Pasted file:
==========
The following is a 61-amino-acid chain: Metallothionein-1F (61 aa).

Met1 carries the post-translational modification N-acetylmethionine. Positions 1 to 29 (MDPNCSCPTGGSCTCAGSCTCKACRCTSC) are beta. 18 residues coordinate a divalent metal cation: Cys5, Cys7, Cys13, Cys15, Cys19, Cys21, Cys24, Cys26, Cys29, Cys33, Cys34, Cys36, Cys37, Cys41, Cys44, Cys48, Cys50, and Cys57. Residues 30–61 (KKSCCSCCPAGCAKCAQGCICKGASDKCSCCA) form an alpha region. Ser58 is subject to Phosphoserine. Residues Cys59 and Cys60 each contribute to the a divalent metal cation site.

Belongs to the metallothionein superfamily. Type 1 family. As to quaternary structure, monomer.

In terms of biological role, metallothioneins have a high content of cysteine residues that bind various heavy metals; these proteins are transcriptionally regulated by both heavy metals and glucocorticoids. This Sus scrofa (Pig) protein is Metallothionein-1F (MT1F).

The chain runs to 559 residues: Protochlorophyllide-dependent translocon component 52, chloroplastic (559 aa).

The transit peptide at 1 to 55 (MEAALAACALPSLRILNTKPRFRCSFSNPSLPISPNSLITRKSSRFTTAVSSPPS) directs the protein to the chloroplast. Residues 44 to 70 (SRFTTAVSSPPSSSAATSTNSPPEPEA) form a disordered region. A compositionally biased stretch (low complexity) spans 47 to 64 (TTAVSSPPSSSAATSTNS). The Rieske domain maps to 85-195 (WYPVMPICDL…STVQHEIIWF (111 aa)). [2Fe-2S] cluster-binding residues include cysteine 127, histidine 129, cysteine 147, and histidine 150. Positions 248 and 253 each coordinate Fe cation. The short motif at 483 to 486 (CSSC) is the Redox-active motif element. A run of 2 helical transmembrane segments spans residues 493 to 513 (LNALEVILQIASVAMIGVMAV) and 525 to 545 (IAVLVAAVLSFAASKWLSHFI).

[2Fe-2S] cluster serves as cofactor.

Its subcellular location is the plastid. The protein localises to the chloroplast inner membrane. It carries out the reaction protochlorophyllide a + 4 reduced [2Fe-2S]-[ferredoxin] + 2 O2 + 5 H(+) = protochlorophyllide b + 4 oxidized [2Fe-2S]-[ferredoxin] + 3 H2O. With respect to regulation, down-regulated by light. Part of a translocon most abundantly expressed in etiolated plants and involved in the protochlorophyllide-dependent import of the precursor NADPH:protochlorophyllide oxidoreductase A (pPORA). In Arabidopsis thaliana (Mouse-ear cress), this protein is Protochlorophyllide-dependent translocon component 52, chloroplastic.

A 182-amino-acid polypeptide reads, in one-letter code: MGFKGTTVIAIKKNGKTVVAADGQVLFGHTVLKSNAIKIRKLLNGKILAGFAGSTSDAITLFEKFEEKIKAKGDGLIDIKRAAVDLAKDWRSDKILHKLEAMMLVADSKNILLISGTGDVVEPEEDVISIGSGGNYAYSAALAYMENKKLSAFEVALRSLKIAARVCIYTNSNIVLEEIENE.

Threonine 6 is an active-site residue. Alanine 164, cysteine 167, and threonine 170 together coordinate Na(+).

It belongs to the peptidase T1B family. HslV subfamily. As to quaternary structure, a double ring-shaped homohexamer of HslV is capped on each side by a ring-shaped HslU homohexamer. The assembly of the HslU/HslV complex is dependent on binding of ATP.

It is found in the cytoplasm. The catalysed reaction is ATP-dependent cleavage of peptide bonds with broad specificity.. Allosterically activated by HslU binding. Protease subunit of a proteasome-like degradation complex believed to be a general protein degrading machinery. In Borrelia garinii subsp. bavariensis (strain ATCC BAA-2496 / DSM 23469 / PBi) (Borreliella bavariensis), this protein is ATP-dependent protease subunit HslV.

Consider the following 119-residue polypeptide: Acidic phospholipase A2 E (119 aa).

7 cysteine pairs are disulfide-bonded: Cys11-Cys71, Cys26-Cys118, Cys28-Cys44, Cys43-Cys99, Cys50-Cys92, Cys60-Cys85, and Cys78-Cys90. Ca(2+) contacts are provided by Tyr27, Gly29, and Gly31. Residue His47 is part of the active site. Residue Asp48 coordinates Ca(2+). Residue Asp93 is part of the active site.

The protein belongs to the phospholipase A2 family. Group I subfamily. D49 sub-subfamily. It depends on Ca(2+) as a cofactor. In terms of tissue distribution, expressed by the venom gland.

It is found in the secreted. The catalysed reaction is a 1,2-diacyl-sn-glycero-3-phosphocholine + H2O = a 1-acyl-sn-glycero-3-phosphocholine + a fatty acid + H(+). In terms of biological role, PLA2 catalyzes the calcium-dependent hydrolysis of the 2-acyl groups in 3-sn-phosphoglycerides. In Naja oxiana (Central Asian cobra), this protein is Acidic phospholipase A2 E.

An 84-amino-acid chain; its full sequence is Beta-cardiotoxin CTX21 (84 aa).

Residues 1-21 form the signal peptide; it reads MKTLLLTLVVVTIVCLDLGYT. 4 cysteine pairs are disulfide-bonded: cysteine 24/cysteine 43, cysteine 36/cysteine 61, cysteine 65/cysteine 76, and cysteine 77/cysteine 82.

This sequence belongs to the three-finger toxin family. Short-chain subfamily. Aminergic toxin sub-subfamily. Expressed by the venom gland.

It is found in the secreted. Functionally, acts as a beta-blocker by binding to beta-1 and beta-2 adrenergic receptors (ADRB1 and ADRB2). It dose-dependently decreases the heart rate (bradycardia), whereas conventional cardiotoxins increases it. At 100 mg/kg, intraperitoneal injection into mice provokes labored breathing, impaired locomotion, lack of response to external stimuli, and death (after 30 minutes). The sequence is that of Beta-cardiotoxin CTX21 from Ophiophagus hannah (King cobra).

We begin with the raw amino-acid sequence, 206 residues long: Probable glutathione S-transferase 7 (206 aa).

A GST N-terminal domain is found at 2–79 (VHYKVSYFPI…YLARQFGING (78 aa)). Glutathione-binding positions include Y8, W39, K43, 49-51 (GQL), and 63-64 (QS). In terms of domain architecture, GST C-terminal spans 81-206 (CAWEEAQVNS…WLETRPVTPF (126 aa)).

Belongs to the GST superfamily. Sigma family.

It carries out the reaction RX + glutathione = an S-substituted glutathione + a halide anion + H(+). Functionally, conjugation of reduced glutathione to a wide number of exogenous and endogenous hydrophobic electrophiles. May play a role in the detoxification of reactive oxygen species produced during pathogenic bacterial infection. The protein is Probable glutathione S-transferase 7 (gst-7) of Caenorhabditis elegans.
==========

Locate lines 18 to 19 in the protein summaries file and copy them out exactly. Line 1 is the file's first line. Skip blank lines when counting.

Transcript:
Residues 1-21 form the signal peptide; it reads MKTLLLTLVVVTIVCLDLGYT. 4 cysteine pairs are disulfide-bonded: cysteine 24/cysteine 43, cysteine 36/cysteine 61, cysteine 65/cysteine 76, and cysteine 77/cysteine 82.

This sequence belongs to the three-finger toxin family. Short-chain subfamily. Aminergic toxin sub-subfamily. Expressed by the venom gland.